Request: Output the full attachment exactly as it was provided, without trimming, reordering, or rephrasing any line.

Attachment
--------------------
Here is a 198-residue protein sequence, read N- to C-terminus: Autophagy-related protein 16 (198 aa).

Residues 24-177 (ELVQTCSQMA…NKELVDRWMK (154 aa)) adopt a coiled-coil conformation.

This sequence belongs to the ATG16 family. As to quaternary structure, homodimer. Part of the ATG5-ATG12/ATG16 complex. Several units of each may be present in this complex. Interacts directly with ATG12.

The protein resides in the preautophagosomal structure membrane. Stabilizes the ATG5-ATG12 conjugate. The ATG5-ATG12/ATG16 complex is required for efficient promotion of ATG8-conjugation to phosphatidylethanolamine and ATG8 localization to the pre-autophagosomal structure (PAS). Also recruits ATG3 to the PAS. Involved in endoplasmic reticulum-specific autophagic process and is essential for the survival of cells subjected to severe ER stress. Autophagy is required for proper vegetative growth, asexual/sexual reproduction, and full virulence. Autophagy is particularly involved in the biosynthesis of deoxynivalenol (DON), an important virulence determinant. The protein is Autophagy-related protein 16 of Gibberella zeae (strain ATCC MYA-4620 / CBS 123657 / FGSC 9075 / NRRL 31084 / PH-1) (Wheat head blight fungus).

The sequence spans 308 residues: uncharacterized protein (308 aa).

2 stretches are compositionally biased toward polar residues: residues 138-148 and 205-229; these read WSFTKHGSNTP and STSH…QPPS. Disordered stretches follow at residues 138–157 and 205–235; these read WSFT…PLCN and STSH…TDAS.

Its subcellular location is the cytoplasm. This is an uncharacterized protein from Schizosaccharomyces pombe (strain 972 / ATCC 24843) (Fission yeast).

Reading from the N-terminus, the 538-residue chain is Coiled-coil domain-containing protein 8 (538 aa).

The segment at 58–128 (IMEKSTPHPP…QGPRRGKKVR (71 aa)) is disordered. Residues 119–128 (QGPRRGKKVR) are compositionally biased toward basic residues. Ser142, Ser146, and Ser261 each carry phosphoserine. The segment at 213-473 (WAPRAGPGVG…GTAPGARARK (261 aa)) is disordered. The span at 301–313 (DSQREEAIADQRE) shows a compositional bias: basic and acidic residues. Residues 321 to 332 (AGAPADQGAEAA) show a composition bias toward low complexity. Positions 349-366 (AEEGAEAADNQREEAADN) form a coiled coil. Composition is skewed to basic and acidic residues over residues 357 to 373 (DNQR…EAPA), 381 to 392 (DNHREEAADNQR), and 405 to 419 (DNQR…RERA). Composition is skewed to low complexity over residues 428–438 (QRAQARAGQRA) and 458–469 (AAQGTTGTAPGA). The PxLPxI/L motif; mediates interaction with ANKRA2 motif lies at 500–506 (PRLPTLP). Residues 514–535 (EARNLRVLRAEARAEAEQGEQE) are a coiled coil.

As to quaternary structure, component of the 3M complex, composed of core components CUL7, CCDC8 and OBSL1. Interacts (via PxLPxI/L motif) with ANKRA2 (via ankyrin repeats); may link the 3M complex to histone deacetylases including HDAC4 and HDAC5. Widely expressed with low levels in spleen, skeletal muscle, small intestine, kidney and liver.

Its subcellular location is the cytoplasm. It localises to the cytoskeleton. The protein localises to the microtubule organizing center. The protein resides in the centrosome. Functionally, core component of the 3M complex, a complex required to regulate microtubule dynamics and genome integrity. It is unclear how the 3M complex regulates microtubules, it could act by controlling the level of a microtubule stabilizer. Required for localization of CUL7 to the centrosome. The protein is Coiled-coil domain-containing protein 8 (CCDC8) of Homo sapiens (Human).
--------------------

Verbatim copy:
Here is a 198-residue protein sequence, read N- to C-terminus: Autophagy-related protein 16 (198 aa).

Residues 24-177 (ELVQTCSQMA…NKELVDRWMK (154 aa)) adopt a coiled-coil conformation.

This sequence belongs to the ATG16 family. As to quaternary structure, homodimer. Part of the ATG5-ATG12/ATG16 complex. Several units of each may be present in this complex. Interacts directly with ATG12.

The protein resides in the preautophagosomal structure membrane. Stabilizes the ATG5-ATG12 conjugate. The ATG5-ATG12/ATG16 complex is required for efficient promotion of ATG8-conjugation to phosphatidylethanolamine and ATG8 localization to the pre-autophagosomal structure (PAS). Also recruits ATG3 to the PAS. Involved in endoplasmic reticulum-specific autophagic process and is essential for the survival of cells subjected to severe ER stress. Autophagy is required for proper vegetative growth, asexual/sexual reproduction, and full virulence. Autophagy is particularly involved in the biosynthesis of deoxynivalenol (DON), an important virulence determinant. The protein is Autophagy-related protein 16 of Gibberella zeae (strain ATCC MYA-4620 / CBS 123657 / FGSC 9075 / NRRL 31084 / PH-1) (Wheat head blight fungus).

The sequence spans 308 residues: uncharacterized protein (308 aa).

2 stretches are compositionally biased toward polar residues: residues 138-148 and 205-229; these read WSFTKHGSNTP and STSH…QPPS. Disordered stretches follow at residues 138–157 and 205–235; these read WSFT…PLCN and STSH…TDAS.

Its subcellular location is the cytoplasm. This is an uncharacterized protein from Schizosaccharomyces pombe (strain 972 / ATCC 24843) (Fission yeast).

Reading from the N-terminus, the 538-residue chain is Coiled-coil domain-containing protein 8 (538 aa).

The segment at 58–128 (IMEKSTPHPP…QGPRRGKKVR (71 aa)) is disordered. Residues 119–128 (QGPRRGKKVR) are compositionally biased toward basic residues. Ser142, Ser146, and Ser261 each carry phosphoserine. The segment at 213-473 (WAPRAGPGVG…GTAPGARARK (261 aa)) is disordered. The span at 301–313 (DSQREEAIADQRE) shows a compositional bias: basic and acidic residues. Residues 321 to 332 (AGAPADQGAEAA) show a composition bias toward low complexity. Positions 349-366 (AEEGAEAADNQREEAADN) form a coiled coil. Composition is skewed to basic and acidic residues over residues 357 to 373 (DNQR…EAPA), 381 to 392 (DNHREEAADNQR), and 405 to 419 (DNQR…RERA). Composition is skewed to low complexity over residues 428–438 (QRAQARAGQRA) and 458–469 (AAQGTTGTAPGA). The PxLPxI/L motif; mediates interaction with ANKRA2 motif lies at 500–506 (PRLPTLP). Residues 514–535 (EARNLRVLRAEARAEAEQGEQE) are a coiled coil.

As to quaternary structure, component of the 3M complex, composed of core components CUL7, CCDC8 and OBSL1. Interacts (via PxLPxI/L motif) with ANKRA2 (via ankyrin repeats); may link the 3M complex to histone deacetylases including HDAC4 and HDAC5. Widely expressed with low levels in spleen, skeletal muscle, small intestine, kidney and liver.

Its subcellular location is the cytoplasm. It localises to the cytoskeleton. The protein localises to the microtubule organizing center. The protein resides in the centrosome. Functionally, core component of the 3M complex, a complex required to regulate microtubule dynamics and genome integrity. It is unclear how the 3M complex regulates microtubules, it could act by controlling the level of a microtubule stabilizer. Required for localization of CUL7 to the centrosome. The protein is Coiled-coil domain-containing protein 8 (CCDC8) of Homo sapiens (Human).